I have been traveling a lot this spring to my different theme park operations, working with new artists far more than I have in the past few years due to a set of unusual circumstances. I both enjoy it and find it exhausting and frustrating, but always rewarding. I never fail to learn something myself, if nothing more than a better way of explaining some concept for new artists to grasp.
Live caricaturing is a unique and challenging art form. Part cartooning, part illustration, part performance and part gestural drawing, it can seem complex and intimating to the rookie artist. In fact there are two separate elements to live caricature that need to be worked on simultaneously. One is the “surface” aspect, and the other the “structural” aspect. One can be taught (to a certain extent) but the other needs to be developed. Both need to be strong and work together to make for successful live caricature.
“Surface” aspects are the things you can teach. They include line quality, techniques for drawing three dimensional faces and objects in line, how to draw and render individual features convincingly, composition, smooth and effective airbrushing (our color technique) and other elements of drawing that lead to a solid and polished finished piece of art. It’s these aspects that the public react most to, which is a little sad. For the most part, it’s more important to a customer to have a fun, well drawn and smiley caricature with a zany body or gag than to see a bona fide strong likeness incorporating some good exaggeration decisions.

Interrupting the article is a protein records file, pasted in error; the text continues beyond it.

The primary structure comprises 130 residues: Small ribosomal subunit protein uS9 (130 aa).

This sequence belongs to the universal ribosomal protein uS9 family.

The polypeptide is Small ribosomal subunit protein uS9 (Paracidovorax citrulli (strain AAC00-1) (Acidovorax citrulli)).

“Structural” aspects are the things that lie beneath those surface elements. Imagine a newly constructed house…. the siding, paint, trim and window dressings are the surface aspects while the architect’s vision, created with the framing, foundation and floor joices, are the real strength of the home. It’s the decisions the artist makes about the shapes and relationships of the features, where to exaggerate and placement of elements like visual weight and expression that really make the caricature strong. The surface aspects are just the language used to describe these underlying elements.
When I teach people our live caricature techniques, I start out with general concepts and theories that are part of the structural aspect of live caricature… things like recognizing head shapes that depart from the traditional ‘flattened oval” of portraiture, understanding the importance of the eyes/nose relationship as well as that of the other important facial elements, the cause and effect that is created within the face when exaggerating any features and other caricature theories. Then I spend most of my energy working with them on the surface aspects. That’s because these are things I can teach then that they can grasp and put to use immediately. They need to be able to draw the features well and with confidence before they can start to develop their eye for exaggeration. At first we strive for strong likenesses, good linework and a polished paint job.
The analogy I always use is learning to ride a bike. At first, just staying up and balancing is taking all your concentration. Eventually that all becomes second nature, and you don’t even think about it anymore. That’s when the ride and your destination are all you thinking about. Once you have control of the surface aspects of live caricature, you can concentrate on the caricature itself.
Unless the nacho-breath of the kid leaning over your drawing board distracts you, that is.
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